Monday, November 21, 2005

Omaha the Cat Dancer


Omaha the Cat Dancer was and is a very controversial comic book about an exotic dancer and her circle of friends and acquaintences. Omaha, as if the title left some doubt, is also a cat. In the best Carl Barks tradition, the people who inhabit our heroine's world are all animals. Like Spiegelman's MAUS, however, this is NOT a comic book about animals but about real people who fight and love and get scared and hold each other and just try to get through life. The masks aren't as obvious here but they're there.

I wrote yesterday of Gilbert Shelton's bridging the gap between underground and overground. With the creation of Omaha, Reed Waller blurred that gap considerably. Originally appearing in the eighties in Denis Kitchen's BIZARRE SEX underground at a time when "funny animals" were all the rage in the more mainstream, independent black and whites, Omaha got rave reviews in the fanzines and soon was given her own comic. Waller's partner Kate Worley soon joined as co-writer and the pair took us on a journey where no comics had gone before. OMAHA was, in fact, a hardcore soap opera...with a feminist slant after Worley's inclusion! There were gangsters, rich people, handicapped people, gay people and page after page of discussions and arguments among the characters...all of which were rendered in a readable, watchable manner by Reed's clean art and storytelling style.

The series founded a cottage industry with Omaha and friends turning up in trading cards, a record album picture disc, tribute comics and other merchandise. All was not well, however, as the strip's realistic depiction of sex continued to cause issues. From Wikipedia: The series drew considerable controversy with numerous obscenity charges for its sexual content. The Toronto Police department, in one raid of a comic book store, charged that it depicted bestiality, an accusation fans dismissed as ludicrous. By contrast, the New Zealand government committee charged with examining books for their suitability for admission into the country ruled that the series was suitable for all ages because of its mature depiction of relationships and sexuality.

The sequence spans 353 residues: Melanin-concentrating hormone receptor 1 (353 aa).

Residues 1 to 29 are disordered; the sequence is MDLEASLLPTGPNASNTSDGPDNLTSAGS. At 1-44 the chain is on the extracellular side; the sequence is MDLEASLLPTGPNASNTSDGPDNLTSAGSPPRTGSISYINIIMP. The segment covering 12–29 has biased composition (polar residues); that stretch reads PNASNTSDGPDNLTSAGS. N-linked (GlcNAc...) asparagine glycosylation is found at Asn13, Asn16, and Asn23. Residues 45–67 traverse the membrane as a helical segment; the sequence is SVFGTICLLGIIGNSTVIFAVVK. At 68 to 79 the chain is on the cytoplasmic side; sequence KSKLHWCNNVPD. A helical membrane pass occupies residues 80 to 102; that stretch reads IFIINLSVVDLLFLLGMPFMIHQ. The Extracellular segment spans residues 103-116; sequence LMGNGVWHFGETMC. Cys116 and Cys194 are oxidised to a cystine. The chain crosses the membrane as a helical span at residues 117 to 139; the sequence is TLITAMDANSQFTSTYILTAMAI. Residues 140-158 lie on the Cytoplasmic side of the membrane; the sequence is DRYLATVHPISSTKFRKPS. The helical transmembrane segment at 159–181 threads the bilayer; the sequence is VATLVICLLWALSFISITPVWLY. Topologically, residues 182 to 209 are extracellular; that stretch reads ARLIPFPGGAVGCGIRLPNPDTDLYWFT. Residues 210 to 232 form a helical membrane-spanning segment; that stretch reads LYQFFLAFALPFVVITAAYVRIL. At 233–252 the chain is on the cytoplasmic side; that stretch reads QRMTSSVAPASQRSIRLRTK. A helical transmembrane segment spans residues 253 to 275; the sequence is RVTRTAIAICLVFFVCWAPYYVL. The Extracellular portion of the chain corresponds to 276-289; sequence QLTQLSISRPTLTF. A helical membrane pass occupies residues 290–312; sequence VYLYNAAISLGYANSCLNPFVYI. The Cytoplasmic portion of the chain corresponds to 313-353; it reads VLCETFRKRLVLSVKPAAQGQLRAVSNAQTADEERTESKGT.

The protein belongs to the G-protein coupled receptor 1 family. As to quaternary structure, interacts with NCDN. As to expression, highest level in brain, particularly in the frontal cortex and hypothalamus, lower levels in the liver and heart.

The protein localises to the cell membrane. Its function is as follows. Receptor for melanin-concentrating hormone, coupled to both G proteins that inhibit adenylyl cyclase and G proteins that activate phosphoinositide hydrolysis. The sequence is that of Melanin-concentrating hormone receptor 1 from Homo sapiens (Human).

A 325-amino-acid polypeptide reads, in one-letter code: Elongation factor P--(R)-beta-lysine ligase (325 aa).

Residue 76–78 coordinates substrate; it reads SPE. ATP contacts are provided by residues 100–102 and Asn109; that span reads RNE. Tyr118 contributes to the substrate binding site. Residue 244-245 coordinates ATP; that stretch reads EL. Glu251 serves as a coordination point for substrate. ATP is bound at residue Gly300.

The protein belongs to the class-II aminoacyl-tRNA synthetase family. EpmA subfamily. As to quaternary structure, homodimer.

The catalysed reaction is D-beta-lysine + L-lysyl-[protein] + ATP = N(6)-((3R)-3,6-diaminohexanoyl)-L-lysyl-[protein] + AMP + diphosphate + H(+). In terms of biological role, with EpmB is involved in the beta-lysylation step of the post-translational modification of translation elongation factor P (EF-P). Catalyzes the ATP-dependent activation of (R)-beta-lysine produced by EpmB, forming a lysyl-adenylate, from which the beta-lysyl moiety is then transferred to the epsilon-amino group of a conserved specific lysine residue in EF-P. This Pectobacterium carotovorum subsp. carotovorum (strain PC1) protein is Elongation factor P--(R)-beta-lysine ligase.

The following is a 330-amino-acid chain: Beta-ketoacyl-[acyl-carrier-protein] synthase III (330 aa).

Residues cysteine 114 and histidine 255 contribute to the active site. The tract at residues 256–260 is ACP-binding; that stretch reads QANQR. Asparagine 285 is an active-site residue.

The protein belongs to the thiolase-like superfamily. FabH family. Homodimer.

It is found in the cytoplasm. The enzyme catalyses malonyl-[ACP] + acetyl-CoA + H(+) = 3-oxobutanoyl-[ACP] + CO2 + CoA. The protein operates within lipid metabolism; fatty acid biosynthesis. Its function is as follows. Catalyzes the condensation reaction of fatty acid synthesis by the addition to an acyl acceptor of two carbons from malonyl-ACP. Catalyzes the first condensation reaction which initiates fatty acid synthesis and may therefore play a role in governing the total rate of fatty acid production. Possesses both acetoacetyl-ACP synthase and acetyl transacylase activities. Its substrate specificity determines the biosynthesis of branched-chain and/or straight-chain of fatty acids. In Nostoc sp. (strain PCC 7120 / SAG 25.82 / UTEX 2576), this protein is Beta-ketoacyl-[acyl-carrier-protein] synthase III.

I introduced my future wife, Rene, to the series in 1989 and we headed off to Chicago Con where we met Reed and Kate. While they weren't the couple my wife was most interested in meeting, we strangely hit it off with them --particularly Kate--and spent several hours over the course of the convention hanging out with them. Finally, Kate asked if she would see us later at the (DC?) party and we replied that we hadn't been invited. She said they'd get us in but we felt a bit out of our league and begged off. (ah, regrets...)

Not long after that, Kate was injured, then Reed got very ill. Omaha switched publishers, slowed and eventually stopped. Then came news that Reed and Kate had broken up. There were nasty rumorsabout what had happened, some of which turned out to be at least partially true. It looked like OMAHA was never going to reach a conclusion.
Cut to 2004 when Reed and Kate (now married to comics creator James Vance) had finally mended their fences and were working eagerly on OMAHA again. As if in the soap opera storyline, itself, Kate then became ill and unexpectedly died. When I heard about this, I remembered how nice they had both been to us in Chicago and went searching for a website for Reed. I found his blog RWaller's Hermit City Blog and left a message of thanks and condolences. The blog hasn't been updated since July but there's probably a good reason for that.

You see, now comes the long awaited news that NBM is reprinting the classic Waller/Worley tales in a series of new graphic novels that will end with the planned conclusion, by Waller and James Vance (from his wife's notes). The only thing that I think might truly compare to OMAHA today is Terry Moore's brilliant and only slightly less explicit, STRANGERS IN PARADISE (More on that in a later post!) If you are an open-minded adult, this stuff is gold. Some of the best comics done over the past twenty years. Make sure your local comic shop gets the new OMAHA books!

Aside: In fact, looking around Reed Waller's blog that day is what gave me the idea to attempt my own. By the next day I had created the late, unlamented BARNABY POP, sort of a trial run fot the Library here. Thanks again, Reed!

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